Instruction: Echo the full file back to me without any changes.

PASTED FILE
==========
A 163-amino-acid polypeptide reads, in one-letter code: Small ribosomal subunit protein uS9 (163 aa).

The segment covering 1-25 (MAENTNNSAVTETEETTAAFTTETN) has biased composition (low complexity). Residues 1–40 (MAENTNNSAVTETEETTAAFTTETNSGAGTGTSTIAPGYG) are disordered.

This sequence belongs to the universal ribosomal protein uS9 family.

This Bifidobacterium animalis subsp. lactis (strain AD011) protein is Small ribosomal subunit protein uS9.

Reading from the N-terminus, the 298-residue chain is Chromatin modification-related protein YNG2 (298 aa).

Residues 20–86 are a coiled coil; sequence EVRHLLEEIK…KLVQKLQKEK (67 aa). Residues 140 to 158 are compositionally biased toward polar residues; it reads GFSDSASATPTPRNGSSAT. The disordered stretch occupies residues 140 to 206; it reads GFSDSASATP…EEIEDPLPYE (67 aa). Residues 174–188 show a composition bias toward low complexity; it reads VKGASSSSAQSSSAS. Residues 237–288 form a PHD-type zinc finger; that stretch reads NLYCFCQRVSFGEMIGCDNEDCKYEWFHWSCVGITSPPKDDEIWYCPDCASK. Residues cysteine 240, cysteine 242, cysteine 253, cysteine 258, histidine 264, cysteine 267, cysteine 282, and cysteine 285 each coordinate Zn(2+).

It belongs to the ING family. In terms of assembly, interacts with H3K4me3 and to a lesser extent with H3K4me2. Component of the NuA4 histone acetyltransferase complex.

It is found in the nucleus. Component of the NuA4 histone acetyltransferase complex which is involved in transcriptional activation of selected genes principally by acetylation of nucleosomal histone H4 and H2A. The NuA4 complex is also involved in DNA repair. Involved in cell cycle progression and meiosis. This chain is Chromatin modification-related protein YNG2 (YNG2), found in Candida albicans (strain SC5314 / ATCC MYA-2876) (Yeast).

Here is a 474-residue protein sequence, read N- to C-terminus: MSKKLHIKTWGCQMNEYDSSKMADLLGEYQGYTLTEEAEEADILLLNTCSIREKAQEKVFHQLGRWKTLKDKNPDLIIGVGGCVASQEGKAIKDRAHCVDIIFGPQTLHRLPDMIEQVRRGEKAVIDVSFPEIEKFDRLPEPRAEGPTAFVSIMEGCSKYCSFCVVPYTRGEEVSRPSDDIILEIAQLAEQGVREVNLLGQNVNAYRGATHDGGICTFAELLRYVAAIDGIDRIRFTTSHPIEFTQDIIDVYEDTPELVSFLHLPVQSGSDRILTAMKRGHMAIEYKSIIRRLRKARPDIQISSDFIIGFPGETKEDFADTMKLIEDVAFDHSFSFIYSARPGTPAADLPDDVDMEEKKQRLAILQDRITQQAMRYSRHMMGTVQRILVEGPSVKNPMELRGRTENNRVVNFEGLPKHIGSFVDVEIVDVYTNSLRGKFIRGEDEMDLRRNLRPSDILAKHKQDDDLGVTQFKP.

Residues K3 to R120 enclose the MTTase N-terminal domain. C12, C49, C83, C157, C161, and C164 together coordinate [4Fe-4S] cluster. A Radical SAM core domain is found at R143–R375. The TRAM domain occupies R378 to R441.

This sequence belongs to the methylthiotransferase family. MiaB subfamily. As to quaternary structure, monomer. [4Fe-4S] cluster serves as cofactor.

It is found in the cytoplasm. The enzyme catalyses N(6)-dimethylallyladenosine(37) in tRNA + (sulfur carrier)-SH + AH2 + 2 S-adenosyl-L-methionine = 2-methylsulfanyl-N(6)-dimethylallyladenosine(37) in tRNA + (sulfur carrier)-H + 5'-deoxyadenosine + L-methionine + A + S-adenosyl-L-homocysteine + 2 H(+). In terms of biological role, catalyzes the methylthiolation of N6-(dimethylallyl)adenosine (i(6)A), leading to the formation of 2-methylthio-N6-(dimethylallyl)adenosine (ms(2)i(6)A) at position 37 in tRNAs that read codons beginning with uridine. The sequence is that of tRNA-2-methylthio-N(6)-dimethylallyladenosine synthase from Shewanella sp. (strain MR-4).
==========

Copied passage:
A 163-amino-acid polypeptide reads, in one-letter code: Small ribosomal subunit protein uS9 (163 aa).

The segment covering 1-25 (MAENTNNSAVTETEETTAAFTTETN) has biased composition (low complexity). Residues 1–40 (MAENTNNSAVTETEETTAAFTTETNSGAGTGTSTIAPGYG) are disordered.

This sequence belongs to the universal ribosomal protein uS9 family.

This Bifidobacterium animalis subsp. lactis (strain AD011) protein is Small ribosomal subunit protein uS9.

Reading from the N-terminus, the 298-residue chain is Chromatin modification-related protein YNG2 (298 aa).

Residues 20–86 are a coiled coil; sequence EVRHLLEEIK…KLVQKLQKEK (67 aa). Residues 140 to 158 are compositionally biased toward polar residues; it reads GFSDSASATPTPRNGSSAT. The disordered stretch occupies residues 140 to 206; it reads GFSDSASATP…EEIEDPLPYE (67 aa). Residues 174–188 show a composition bias toward low complexity; it reads VKGASSSSAQSSSAS. Residues 237–288 form a PHD-type zinc finger; that stretch reads NLYCFCQRVSFGEMIGCDNEDCKYEWFHWSCVGITSPPKDDEIWYCPDCASK. Residues cysteine 240, cysteine 242, cysteine 253, cysteine 258, histidine 264, cysteine 267, cysteine 282, and cysteine 285 each coordinate Zn(2+).

It belongs to the ING family. In terms of assembly, interacts with H3K4me3 and to a lesser extent with H3K4me2. Component of the NuA4 histone acetyltransferase complex.

It is found in the nucleus. Component of the NuA4 histone acetyltransferase complex which is involved in transcriptional activation of selected genes principally by acetylation of nucleosomal histone H4 and H2A. The NuA4 complex is also involved in DNA repair. Involved in cell cycle progression and meiosis. This chain is Chromatin modification-related protein YNG2 (YNG2), found in Candida albicans (strain SC5314 / ATCC MYA-2876) (Yeast).

Here is a 474-residue protein sequence, read N- to C-terminus: MSKKLHIKTWGCQMNEYDSSKMADLLGEYQGYTLTEEAEEADILLLNTCSIREKAQEKVFHQLGRWKTLKDKNPDLIIGVGGCVASQEGKAIKDRAHCVDIIFGPQTLHRLPDMIEQVRRGEKAVIDVSFPEIEKFDRLPEPRAEGPTAFVSIMEGCSKYCSFCVVPYTRGEEVSRPSDDIILEIAQLAEQGVREVNLLGQNVNAYRGATHDGGICTFAELLRYVAAIDGIDRIRFTTSHPIEFTQDIIDVYEDTPELVSFLHLPVQSGSDRILTAMKRGHMAIEYKSIIRRLRKARPDIQISSDFIIGFPGETKEDFADTMKLIEDVAFDHSFSFIYSARPGTPAADLPDDVDMEEKKQRLAILQDRITQQAMRYSRHMMGTVQRILVEGPSVKNPMELRGRTENNRVVNFEGLPKHIGSFVDVEIVDVYTNSLRGKFIRGEDEMDLRRNLRPSDILAKHKQDDDLGVTQFKP.

Residues K3 to R120 enclose the MTTase N-terminal domain. C12, C49, C83, C157, C161, and C164 together coordinate [4Fe-4S] cluster. A Radical SAM core domain is found at R143–R375. The TRAM domain occupies R378 to R441.

This sequence belongs to the methylthiotransferase family. MiaB subfamily. As to quaternary structure, monomer. [4Fe-4S] cluster serves as cofactor.

It is found in the cytoplasm. The enzyme catalyses N(6)-dimethylallyladenosine(37) in tRNA + (sulfur carrier)-SH + AH2 + 2 S-adenosyl-L-methionine = 2-methylsulfanyl-N(6)-dimethylallyladenosine(37) in tRNA + (sulfur carrier)-H + 5'-deoxyadenosine + L-methionine + A + S-adenosyl-L-homocysteine + 2 H(+). In terms of biological role, catalyzes the methylthiolation of N6-(dimethylallyl)adenosine (i(6)A), leading to the formation of 2-methylthio-N6-(dimethylallyl)adenosine (ms(2)i(6)A) at position 37 in tRNAs that read codons beginning with uridine. The sequence is that of tRNA-2-methylthio-N(6)-dimethylallyladenosine synthase from Shewanella sp. (strain MR-4).